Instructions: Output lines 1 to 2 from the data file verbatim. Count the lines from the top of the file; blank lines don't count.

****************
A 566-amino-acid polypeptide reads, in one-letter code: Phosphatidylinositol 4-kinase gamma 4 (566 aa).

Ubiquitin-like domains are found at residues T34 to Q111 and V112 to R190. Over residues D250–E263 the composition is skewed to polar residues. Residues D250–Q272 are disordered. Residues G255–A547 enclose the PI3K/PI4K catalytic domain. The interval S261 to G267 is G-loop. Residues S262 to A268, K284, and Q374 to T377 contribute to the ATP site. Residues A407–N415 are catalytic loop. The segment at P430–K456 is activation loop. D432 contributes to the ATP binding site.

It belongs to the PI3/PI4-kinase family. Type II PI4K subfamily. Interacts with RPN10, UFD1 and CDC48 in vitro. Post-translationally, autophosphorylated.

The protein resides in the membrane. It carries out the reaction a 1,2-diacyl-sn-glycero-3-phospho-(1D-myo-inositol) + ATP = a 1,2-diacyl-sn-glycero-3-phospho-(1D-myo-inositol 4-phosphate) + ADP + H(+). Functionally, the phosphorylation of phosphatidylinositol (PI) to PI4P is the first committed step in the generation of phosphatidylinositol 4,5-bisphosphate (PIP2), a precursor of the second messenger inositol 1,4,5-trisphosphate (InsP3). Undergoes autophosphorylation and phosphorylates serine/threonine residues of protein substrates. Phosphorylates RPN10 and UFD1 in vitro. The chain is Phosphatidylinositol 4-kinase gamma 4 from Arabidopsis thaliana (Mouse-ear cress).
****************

A 566-amino-acid polypeptide reads, in one-letter code: Phosphatidylinositol 4-kinase gamma 4 (566 aa).

Ubiquitin-like domains are found at residues T34 to Q111 and V112 to R190. Over residues D250–E263 the composition is skewed to polar residues. Residues D250–Q272 are disordered. Residues G255–A547 enclose the PI3K/PI4K catalytic domain. The interval S261 to G267 is G-loop. Residues S262 to A268, K284, and Q374 to T377 contribute to the ATP site. Residues A407–N415 are catalytic loop. The segment at P430–K456 is activation loop. D432 contributes to the ATP binding site.